South Carolina lawmakers look to change how short-term rentals are regulated

State - Regional

MOUNT PLEASANT, S.C. (WCBD) – State legislators are proposing a change to the way short term rentals are handled and regulated across the State of South Carolina. Some local leaders say regulations shouldn’t come from the state government and instead should only be made locally.

If approved, the bill would prevent local governments like Mount Pleasant, Folly Beach, Isle of Palms and others from enacting restrictions on short term rentals. Instead, those orders could only be approved by the state government.

Local leaders like Mount Pleasant Mayor Will Haynie say local governments should have a stake in the game.

“This would be terrible for us, we would lose the nature of our coastal towns if the state does this,” says Mayor Haynie.

The new bill, House Bill H4547 proposed by State Representatives Lee Hewitt, Lin Bennett and Melissa Oremus would strip local municipalities of regulating short-term rentals and put the power in the hands of the state. Mayor Haynie says it would wipe out years of work to find a middle ground in terms of regulating short-term rentals.

“We didn’t eliminate them but we had justifiable and reasonable restrictions on them,” says Mayor Haynie.

Isle of Palms Mayor Jimmy Carroll says he also opposes the bill. Mayor Haynie says the rental restrictions shouldn’t be decided in Columbia because tourism in the middle and upper parts of the state isn’t comparable to that seen in coastal communities.

“This is a business, this is an industry – we have zoning,” says Mayor Haynie. “And what the state law if this passes would do is turn neighborhoods into hospitality zones.”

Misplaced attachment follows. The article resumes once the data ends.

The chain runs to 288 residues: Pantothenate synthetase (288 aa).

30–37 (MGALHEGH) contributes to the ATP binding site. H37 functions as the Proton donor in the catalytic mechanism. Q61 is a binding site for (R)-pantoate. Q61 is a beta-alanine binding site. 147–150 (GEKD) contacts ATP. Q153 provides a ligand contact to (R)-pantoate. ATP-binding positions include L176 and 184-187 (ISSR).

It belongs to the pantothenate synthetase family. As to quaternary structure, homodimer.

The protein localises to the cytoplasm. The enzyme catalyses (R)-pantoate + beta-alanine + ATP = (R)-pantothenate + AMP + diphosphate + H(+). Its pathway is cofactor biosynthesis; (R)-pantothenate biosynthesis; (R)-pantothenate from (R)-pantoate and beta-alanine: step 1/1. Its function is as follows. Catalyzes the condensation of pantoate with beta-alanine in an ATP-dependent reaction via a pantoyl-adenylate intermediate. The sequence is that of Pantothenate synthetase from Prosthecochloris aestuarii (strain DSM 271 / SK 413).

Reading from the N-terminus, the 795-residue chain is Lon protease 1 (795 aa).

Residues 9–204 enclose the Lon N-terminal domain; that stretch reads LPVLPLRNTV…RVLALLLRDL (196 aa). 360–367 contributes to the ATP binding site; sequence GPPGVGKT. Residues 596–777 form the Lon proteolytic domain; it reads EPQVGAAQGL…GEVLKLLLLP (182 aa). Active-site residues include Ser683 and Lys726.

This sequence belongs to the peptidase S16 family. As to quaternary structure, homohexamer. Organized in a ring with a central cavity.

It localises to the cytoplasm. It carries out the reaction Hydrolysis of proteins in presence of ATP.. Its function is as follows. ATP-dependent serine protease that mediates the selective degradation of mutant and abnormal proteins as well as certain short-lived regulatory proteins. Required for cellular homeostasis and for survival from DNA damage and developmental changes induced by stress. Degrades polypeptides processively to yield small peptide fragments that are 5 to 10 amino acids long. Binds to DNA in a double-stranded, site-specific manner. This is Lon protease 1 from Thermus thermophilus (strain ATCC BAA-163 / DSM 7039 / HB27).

Lawmakers are pushing for the bill to be passed by the State House of Representatives including Lowcountry Representative Lin Bennett. Representative Bennett believes local governments are taking current regulations too far.

“It’s an overreach, it’s to control other people’s property and other people’s interests,” says State Representative Bennett.

Representative Bennett says if passed, the bill would allow property owners to dictate use of their properties under state regulations, not those passed by local municipalities.

“They pay the taxes on their property and I just believe they have, they should have the final say in how this property is to be used,” says State Representative Bennett.

The debate over short-term rental regulations, setting up a state-wide battle between leaders.

“And I’m sorry that the mayors aren’t happy with that but that’s just the way it is when you live in a free state,” says Representative Bennett.

“This is a very slippery slope and they need to stay away from it,” says Mayor Haynie.

The bill is scheduled to be discussed during the upcoming legislative session set to begin next month in January when the legislative body returns to Columbia.

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